Another German court halts sale of CBD as food without ‘novel’ authorization

Local authorities acted correctly by not allowing sales of CBD products that don’t have a “novel food” authorization, a German court decided, confirming an earlier ruling.

The “novel food” classification is given by the European Union to products that have not been significantly consumed before 1997.

The Gießen Administrative Court (VG Gießen) said it decided to deny the appeal of a company located in Vogelsbergkreis – a district in Hesse, Germany – that was forced by local authorities to recall its CBD food products and stop selling them.

This is not the first case that a German court has supported the enforcement efforts of local food authorities. The administrative court in Düsseldorf ruled similarly in a court case in September.

According to the Gießen court, CBD food products are not allowed to be sold unless they have a novel food premarketing authorization or the necessary permits to be sold as medicine under prescription.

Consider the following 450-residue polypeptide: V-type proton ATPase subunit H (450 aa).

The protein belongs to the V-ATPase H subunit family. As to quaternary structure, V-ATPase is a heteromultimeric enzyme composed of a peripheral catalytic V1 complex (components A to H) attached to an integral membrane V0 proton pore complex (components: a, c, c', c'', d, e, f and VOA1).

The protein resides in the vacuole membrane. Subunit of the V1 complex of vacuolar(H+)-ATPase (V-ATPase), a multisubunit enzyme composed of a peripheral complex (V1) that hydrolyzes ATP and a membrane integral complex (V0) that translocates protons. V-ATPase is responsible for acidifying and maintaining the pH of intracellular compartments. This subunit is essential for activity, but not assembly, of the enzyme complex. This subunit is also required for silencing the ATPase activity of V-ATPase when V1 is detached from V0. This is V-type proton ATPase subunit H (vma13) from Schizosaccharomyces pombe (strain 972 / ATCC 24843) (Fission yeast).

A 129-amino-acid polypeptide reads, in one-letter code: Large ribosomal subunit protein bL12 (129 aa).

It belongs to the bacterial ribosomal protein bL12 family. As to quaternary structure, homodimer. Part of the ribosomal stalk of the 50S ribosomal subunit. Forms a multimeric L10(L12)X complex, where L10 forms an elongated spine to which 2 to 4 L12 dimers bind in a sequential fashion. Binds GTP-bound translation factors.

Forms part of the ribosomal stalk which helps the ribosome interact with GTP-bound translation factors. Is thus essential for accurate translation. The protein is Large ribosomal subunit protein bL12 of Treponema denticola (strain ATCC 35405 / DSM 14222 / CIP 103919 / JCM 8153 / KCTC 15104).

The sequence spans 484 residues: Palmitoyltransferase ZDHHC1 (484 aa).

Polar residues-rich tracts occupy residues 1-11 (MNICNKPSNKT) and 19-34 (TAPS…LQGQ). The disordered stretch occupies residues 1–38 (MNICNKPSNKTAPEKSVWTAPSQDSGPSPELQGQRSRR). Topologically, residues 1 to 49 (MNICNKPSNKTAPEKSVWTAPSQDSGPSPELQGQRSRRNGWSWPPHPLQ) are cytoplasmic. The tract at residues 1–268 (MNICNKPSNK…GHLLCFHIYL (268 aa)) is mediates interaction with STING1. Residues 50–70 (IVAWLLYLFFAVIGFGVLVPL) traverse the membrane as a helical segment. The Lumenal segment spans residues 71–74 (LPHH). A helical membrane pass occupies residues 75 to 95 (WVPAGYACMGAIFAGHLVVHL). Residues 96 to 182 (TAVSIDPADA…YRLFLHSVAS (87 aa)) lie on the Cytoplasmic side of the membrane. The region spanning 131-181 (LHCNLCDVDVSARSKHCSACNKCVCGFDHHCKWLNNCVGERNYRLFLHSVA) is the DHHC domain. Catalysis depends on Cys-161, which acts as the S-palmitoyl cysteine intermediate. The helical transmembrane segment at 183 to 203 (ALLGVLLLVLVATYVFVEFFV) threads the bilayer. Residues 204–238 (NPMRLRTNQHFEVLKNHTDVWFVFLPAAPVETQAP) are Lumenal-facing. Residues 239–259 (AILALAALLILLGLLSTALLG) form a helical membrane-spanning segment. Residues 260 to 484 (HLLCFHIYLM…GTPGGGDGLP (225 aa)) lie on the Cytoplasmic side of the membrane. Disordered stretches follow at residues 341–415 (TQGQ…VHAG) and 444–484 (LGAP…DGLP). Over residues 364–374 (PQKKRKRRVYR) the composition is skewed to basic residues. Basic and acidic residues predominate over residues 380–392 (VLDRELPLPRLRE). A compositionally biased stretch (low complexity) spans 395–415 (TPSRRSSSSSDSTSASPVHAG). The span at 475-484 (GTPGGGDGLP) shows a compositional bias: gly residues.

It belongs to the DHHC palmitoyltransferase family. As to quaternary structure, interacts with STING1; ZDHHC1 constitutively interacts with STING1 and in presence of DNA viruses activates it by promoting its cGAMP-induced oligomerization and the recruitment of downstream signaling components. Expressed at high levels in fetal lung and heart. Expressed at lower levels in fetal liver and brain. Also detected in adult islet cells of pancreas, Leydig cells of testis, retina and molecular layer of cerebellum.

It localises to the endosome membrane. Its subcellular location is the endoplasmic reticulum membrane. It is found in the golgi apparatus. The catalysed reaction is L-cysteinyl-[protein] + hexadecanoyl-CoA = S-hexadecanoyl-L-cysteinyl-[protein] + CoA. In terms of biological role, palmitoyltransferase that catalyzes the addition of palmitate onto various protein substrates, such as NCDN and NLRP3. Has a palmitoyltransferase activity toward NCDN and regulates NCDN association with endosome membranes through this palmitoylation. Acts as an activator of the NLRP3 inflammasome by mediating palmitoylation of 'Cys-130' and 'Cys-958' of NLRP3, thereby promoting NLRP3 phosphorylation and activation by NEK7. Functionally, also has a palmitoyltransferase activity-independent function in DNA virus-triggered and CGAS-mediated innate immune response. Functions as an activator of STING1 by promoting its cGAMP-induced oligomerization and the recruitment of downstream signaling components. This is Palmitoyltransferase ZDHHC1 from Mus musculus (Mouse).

The court referred to the guidelines of the German Federal Office of Consumer Protection and Food Safety (BVL).

To date, no cannabis company has received authorization on a novel food application, which means companies selling CBD products as food in the European Union (EU) market are at risk of enforcement.

But enforcement has been heterogeneous within the EU and even within single countries. In Germany, for instance, various local food authorities might have different enforcement priorities.

The company from Vogelsbergkreis was also required to stop selling a hemp oil with an “inappropriate” THC content, meaning it’s unsuitable for human consumption.

The company is responsible to prove through an approval procedure that the products are harmless, according to the VG Gießen.

The court’s decision isn’t final because the parties have two weeks to appeal.